The Court could decide to affirm the Tenth Circuit’s ruling that the duty to inform the employer rests with the employee.  Or the Court could hold that at least actual notice of the conflict (from any source) is required before an employer can be liable for failure to accommodate.  Or the Court could agree with the EEOC that even something less than actual notice will suffice.

The Court may look to disability law regarding when an employer is on notice that an accommodation is required.  In opposing the cert. petition, Abercrombie argued that a requirement that the employee request a religious accommodation would be consistent with authority in the ADA context that an employer’s obligation to accommodate does not arise until the employee makes an adequate request.  But at least some courts have held that an employer may not bury its head in the sand when it is clear that an employee requires an accommodation for his disability to perform her job, and have required employers to engage in the interactive process with employees in that situation.  If the Court reasons that the same holds true with religious accommodations, it could hold that Abercrombie was on notice that they needed to engage in the interactive process with Ms. Elauf.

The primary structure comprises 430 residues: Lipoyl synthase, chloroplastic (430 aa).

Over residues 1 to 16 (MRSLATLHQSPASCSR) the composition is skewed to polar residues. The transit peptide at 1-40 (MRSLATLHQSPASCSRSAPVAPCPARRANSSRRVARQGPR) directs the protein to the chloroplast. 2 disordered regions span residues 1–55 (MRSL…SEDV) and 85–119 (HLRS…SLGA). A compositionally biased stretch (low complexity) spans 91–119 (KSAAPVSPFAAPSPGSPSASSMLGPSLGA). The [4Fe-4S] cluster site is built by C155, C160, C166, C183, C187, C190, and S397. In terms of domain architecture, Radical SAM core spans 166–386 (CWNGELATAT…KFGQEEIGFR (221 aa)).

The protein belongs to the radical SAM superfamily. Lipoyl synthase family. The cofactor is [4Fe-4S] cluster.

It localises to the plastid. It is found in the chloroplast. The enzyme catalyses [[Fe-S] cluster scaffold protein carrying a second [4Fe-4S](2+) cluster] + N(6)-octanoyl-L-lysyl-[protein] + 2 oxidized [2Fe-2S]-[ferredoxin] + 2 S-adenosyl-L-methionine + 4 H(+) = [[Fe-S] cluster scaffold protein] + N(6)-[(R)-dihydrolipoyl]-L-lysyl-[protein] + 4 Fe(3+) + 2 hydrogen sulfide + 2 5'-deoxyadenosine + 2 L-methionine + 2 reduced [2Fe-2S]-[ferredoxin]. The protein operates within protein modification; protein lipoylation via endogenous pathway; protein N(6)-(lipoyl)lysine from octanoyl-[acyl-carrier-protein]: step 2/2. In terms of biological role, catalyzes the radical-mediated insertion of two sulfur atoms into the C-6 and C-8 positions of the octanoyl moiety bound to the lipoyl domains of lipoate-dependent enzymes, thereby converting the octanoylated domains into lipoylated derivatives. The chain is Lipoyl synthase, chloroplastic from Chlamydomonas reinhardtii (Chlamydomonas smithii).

What Does The Case Mean for Employers?

As we have reported before, the EEOC has doubled down on its view that something less than actual notice is required, including in its 2014 guidance on religious attire and grooming.  But  this position leaves the employer in a quandary, as the employer could be penalized for failing to act on mere assumptions regarding an applicant or employee’s religious practice, even as it is advised to avoid asking about religion or engaging in religious stereotyping.

If the simple act of an employee wearing something that can be (but is not necessarily) associated with a particular religion is enough to put the employer on notice, then many forms of attire could arguably trigger notice, from a yarmulke, to a cross necklace, to a tattoo.  And the implications may go beyond mere attire.  For example, should the employer assume from religious attire, like a Star of David necklace, that the applicant may need a certain day off to observe the Sabbath?

Clarification from the Court will provide employers welcome guidance.  Until then, employers should generally continue to avoid asking applicants about religion, or making assumptions based on stereotypes.  At the same time, an employer who has reason to believe that accommodation may be necessary—even if applicant has not asked—should seek guidance from counsel. Employers should also make sure to follow state or local religious discrimination laws, which can vary from federal.

For additional information on religious accommodations, please contact Ms. Solowey or Ms. Kappelman in Seyfarth Shaw LLP’s Boston office, or your Seyfarth attorney.